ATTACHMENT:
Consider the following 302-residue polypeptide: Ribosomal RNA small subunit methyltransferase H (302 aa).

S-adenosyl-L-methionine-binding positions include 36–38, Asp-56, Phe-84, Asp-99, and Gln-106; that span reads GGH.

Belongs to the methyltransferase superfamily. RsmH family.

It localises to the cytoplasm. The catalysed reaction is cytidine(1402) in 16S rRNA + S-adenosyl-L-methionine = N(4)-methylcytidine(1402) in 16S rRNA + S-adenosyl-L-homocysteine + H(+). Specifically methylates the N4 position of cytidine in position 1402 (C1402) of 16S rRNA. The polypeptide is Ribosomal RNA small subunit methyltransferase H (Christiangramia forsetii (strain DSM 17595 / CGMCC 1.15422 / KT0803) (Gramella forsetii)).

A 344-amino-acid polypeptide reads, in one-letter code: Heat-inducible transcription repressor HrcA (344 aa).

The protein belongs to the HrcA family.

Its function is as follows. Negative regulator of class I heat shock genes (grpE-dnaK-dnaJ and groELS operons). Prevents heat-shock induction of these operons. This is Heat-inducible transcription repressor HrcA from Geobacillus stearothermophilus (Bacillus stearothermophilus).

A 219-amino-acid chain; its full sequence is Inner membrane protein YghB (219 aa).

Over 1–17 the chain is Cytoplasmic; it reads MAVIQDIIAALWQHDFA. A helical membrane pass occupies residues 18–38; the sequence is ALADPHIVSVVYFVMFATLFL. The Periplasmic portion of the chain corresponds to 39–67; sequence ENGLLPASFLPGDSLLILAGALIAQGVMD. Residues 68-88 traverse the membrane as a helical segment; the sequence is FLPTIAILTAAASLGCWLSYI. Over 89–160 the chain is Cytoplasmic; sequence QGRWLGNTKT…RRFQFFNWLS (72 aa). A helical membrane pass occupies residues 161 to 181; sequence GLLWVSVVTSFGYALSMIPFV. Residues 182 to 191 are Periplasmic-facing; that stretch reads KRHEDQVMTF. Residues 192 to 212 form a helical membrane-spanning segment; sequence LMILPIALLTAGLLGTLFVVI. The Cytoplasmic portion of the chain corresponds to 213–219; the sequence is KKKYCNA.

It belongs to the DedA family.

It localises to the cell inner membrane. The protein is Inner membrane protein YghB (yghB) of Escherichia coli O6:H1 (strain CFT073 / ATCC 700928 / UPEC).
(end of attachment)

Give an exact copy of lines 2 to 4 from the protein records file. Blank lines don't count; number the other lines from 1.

S-adenosyl-L-methionine-binding positions include 36–38, Asp-56, Phe-84, Asp-99, and Gln-106; that span reads GGH.

Belongs to the methyltransferase superfamily. RsmH family.

It localises to the cytoplasm. The catalysed reaction is cytidine(1402) in 16S rRNA + S-adenosyl-L-methionine = N(4)-methylcytidine(1402) in 16S rRNA + S-adenosyl-L-homocysteine + H(+). Specifically methylates the N4 position of cytidine in position 1402 (C1402) of 16S rRNA. The polypeptide is Ribosomal RNA small subunit methyltransferase H (Christiangramia forsetii (strain DSM 17595 / CGMCC 1.15422 / KT0803) (Gramella forsetii)).